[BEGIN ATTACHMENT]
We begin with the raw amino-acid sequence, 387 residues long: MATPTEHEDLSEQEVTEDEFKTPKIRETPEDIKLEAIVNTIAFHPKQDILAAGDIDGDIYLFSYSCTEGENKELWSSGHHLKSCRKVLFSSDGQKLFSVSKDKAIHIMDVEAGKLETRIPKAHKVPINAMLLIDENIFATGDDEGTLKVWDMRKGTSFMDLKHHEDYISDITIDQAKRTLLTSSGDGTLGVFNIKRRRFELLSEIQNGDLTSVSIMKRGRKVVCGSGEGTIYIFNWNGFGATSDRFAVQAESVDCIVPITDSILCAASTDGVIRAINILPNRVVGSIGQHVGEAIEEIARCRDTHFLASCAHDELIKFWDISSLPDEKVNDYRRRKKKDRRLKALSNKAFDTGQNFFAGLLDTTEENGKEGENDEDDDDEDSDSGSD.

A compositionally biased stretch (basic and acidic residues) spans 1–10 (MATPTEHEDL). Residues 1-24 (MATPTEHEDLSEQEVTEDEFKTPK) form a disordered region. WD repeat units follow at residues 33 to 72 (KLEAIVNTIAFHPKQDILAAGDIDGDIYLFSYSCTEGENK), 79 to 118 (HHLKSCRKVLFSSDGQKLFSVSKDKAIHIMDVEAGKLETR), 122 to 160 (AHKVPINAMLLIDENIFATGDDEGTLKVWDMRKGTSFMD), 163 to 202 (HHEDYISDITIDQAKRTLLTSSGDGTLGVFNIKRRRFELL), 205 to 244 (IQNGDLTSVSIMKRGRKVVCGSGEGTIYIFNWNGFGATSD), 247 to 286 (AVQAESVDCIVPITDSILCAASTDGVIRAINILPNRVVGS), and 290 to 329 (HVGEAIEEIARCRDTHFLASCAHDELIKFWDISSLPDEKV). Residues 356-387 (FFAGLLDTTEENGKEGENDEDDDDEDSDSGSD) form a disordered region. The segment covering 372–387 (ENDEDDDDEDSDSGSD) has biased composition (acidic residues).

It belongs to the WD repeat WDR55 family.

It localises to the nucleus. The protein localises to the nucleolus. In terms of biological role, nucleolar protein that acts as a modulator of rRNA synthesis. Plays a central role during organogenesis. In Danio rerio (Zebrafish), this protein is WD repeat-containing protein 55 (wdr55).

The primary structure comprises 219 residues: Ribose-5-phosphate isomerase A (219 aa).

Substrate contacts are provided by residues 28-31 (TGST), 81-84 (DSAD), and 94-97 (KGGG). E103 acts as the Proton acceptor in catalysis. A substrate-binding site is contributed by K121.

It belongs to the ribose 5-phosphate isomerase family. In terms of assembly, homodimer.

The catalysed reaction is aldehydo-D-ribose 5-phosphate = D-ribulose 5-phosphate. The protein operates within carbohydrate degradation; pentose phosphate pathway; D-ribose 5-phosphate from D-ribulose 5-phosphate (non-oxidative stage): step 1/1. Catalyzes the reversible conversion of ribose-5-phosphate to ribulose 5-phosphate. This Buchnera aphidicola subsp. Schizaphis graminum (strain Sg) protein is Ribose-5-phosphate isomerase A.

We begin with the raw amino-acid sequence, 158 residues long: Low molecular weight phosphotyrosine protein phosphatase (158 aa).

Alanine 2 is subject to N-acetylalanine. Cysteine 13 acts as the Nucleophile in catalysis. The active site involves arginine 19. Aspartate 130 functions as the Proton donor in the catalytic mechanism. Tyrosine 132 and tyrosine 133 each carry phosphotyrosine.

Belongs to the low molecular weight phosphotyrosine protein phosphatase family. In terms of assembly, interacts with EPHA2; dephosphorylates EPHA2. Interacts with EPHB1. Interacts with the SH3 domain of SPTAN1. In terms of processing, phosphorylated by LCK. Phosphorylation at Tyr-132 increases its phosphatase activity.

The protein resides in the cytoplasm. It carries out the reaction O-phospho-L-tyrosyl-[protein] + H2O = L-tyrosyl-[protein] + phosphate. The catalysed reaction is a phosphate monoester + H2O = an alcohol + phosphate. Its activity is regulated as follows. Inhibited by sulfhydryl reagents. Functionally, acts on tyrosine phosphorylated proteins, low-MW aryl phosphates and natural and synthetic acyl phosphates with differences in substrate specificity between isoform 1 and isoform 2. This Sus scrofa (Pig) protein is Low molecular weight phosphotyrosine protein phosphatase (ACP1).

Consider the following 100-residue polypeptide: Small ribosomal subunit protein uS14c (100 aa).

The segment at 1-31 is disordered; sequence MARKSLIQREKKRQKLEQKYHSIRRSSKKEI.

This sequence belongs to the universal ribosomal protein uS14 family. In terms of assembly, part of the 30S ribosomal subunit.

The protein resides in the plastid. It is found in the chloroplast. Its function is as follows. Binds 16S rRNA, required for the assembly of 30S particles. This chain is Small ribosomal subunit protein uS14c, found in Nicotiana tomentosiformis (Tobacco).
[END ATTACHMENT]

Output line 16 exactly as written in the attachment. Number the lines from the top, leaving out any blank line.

The protein resides in the plastid. It is found in the chloroplast. Its function is as follows. Binds 16S rRNA, required for the assembly of 30S particles. This chain is Small ribosomal subunit protein uS14c, found in Nicotiana tomentosiformis (Tobacco).